The Pamphlet Collection of Sir Robert Stout: Volume 72
Disadvantages of the Present System
Disadvantages of the Present System.
Nearly everyone is now convinced that the railway system is responsible for the tremendous overcrowding of the great cities, and for the depopulation of the country districts. Several writers have dwelt forcibly on the many and great evils resulting from this state of things, but so far as I am aware they have all failed to point out a feasible remedy
This overcrowding brings troubles untold in its train. By taking population off the land, production is decreased, and consequently there is a less and less demand for labour. Great masses of people being pent up in the cities—barred in by the invisible turnpikes mentioned above—poverty is soon largely increased. City dwellers are not producers; they are only exchangers and improvers.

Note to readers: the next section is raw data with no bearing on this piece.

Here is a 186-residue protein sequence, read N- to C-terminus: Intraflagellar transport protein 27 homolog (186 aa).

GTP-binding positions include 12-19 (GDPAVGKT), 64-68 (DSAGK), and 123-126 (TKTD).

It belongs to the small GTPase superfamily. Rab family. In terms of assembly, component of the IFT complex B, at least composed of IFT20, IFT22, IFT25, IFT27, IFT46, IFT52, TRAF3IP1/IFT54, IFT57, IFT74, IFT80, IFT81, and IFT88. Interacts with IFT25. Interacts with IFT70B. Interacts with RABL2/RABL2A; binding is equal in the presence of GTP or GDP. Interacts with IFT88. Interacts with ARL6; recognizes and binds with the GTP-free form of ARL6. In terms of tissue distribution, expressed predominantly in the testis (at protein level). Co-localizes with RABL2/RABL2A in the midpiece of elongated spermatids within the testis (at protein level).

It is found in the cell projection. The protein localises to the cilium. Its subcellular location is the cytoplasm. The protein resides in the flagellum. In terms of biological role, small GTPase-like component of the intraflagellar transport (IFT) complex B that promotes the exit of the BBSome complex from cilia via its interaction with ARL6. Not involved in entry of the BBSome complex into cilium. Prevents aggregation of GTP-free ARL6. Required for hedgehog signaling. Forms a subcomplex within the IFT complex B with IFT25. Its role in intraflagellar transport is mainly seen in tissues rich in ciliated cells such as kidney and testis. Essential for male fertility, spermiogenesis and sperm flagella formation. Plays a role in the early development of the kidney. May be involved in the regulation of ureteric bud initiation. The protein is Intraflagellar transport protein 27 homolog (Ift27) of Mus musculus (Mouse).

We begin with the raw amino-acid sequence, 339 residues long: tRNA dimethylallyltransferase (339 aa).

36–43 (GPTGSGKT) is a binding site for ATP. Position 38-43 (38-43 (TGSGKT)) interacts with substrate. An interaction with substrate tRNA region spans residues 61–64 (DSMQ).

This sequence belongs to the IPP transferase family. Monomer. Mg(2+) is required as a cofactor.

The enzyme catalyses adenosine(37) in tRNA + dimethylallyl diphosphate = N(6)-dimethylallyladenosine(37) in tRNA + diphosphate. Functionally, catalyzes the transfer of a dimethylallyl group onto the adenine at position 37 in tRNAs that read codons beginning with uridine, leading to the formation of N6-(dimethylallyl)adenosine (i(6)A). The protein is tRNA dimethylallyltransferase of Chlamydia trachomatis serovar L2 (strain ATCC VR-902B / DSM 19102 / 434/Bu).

The turnpike system absolutely compels manufacturers to locate their factories either in or as near as possible to the city page 26 which is the chief market for their products, because every mile they have to move their goods adds to the cost of production or distribution, or to both. For the same reason the workers in factories must live in cities; they cannot live on land, because every mile they move on a rail takes more and more from their small earnings. Now what is the natural result of this? The factories run on until there is a large amount of what is called over production. Then, what happens? Paying prices cannot be obtained, so an effort is made to reduce wages. Then the mills are run short time, and finally many of them are closed. What becomes of the workers? They are reduced to a state of